Siloam Mission is optimistic about its future after announcing changes in leadership and plans to improve its relationships with the Indigenous community in Winnipeg.

Tessa Blaikie Whitecloud will be starting her new position as CEO of Siloam Mission on November 15, thrilled to join them.

"I believe so strongly in the work Siloam is doing in our community and I am very excited to build on their foundation and work with the team to move them in a direction of incorporating a lot more services for Indigenous folks in the space, but also really ensuring that as a Christian humanitarian organization we continue to build partnerships and be a space where we are expressing God's love," Blaikie Whitecloud says.

She will be working with the Siloam team to build a plan to move Siloam forward, focussing on Indigenous relations and housing.

Working with this perspective is not new to Blaikie Whitecloud. She previously has served as 1JustCity's Executive Director.

"I will get to continue to do that work with Siloam, really making sure that often those that are 'least and the last' have a place that they can seak sanctuary and be supported. So my heart is in this work, the work that I have been doing as a leader, and making sure that I bring all of that and also an open heart and an open mind."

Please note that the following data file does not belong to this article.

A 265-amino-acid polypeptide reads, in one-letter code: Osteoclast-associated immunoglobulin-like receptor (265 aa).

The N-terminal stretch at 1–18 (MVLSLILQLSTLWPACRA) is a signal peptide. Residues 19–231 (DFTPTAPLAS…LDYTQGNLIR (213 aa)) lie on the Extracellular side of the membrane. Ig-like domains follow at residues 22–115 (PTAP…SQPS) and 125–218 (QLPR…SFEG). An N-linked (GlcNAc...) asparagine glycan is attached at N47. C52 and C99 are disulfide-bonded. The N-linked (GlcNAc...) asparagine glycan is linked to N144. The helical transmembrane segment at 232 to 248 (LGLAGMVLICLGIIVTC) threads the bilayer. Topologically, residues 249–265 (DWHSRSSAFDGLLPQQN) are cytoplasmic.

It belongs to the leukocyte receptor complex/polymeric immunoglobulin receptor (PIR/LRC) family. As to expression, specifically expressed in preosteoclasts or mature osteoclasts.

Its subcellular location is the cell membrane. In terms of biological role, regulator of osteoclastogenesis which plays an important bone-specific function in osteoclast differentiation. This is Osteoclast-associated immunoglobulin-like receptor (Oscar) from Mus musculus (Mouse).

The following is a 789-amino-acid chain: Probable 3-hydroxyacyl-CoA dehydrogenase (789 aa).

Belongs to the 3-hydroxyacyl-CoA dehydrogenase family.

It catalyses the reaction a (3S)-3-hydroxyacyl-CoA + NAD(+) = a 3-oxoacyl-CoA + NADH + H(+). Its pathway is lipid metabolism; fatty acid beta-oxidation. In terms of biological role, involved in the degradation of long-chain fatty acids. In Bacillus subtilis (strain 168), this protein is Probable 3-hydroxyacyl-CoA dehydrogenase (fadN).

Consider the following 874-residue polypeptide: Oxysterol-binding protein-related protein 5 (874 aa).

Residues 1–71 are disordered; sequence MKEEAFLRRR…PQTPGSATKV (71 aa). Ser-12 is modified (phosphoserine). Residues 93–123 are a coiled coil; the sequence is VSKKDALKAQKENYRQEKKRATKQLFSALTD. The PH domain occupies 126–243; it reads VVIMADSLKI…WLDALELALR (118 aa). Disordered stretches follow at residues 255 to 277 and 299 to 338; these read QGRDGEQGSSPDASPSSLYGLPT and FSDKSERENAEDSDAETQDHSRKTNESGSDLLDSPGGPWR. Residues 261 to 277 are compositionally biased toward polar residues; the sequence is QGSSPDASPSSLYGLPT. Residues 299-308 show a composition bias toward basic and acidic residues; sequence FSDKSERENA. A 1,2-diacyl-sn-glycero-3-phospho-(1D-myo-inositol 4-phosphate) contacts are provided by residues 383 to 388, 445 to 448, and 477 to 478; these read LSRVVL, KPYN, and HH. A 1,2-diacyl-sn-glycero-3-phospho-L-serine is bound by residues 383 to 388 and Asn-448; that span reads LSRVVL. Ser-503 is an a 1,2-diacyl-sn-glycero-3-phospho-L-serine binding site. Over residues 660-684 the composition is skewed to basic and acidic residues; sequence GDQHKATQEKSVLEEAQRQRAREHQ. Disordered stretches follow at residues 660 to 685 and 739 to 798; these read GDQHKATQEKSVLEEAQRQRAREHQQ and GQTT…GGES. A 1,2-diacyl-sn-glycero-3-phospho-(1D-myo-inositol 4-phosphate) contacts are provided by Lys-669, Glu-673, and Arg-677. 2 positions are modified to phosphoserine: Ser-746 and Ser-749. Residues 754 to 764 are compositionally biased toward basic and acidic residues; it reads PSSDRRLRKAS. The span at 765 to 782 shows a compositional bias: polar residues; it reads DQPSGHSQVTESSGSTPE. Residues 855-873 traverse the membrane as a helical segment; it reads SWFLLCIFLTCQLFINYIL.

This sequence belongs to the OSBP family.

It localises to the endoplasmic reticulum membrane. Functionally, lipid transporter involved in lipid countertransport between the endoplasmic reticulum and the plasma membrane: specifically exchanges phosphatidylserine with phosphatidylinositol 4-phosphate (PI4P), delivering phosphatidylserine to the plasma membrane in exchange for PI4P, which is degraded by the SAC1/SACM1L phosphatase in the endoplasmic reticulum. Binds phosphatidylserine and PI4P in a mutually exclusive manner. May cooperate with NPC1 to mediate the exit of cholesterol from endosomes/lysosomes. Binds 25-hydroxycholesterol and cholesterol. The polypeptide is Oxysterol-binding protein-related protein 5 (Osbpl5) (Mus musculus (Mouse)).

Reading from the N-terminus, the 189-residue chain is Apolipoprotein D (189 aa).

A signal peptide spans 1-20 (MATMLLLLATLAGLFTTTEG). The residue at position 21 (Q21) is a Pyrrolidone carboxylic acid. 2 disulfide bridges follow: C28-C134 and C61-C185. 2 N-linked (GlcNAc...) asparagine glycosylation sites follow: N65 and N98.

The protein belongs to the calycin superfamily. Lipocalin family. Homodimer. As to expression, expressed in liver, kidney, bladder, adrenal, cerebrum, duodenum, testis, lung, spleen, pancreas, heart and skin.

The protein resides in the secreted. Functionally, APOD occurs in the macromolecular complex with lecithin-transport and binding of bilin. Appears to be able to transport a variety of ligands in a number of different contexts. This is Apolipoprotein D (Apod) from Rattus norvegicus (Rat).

She says she will bring her eye for innovation and efficiency to the role. Blaikie Whitecloud says working as a strong, supportive team is very important.

Garth Manness is the chair of the board of directors at Siloam, saying they are very excited to Blaikie Whitecloud at Siloam, valuing her experience as a Christian, in the unhoused population, and her work with Indigenous people.

"She has a heart for people who are underserved and underloved," Manness says.

Earlier this year, Siloam commissioned a report regarding their relationship with Indigenous people in their community. The report found there needed to be more indigenous representation, both in leadership positions and in the activities they offer.

"I think we understood that we needed to do all of the things that were being recommended," Mannes says. "We needed to be open to listening to indigenous voices."

Anxious to move forward with the report's recommendations, Manness says they are hiring an Indigenous Relations director, adding Indigenous representation to their board, and hiring more Indigenous staff members.

"We want to be proactive at partnering with organizations that are also involved in supporting the homeless housing and poverty sector so that we can be part of a larger group of organizations that will address homelessness in Winnipeg," he says.

Mannes says he thinks the Church of the Nazarene is proud of the mission, wanting to assure Siloam is a leader in reconciliation.

"We see ourselves as a Christian organization acting out the love of Christ as modelled by Christ. We listen to God's commandments around love the Lord our God and love thy neighbour as thy self. When He describes neighbours in Mark 25, He talks about people that are in search of food, people who need shelter, people who are trying to heal. And those are the people that are coming to us."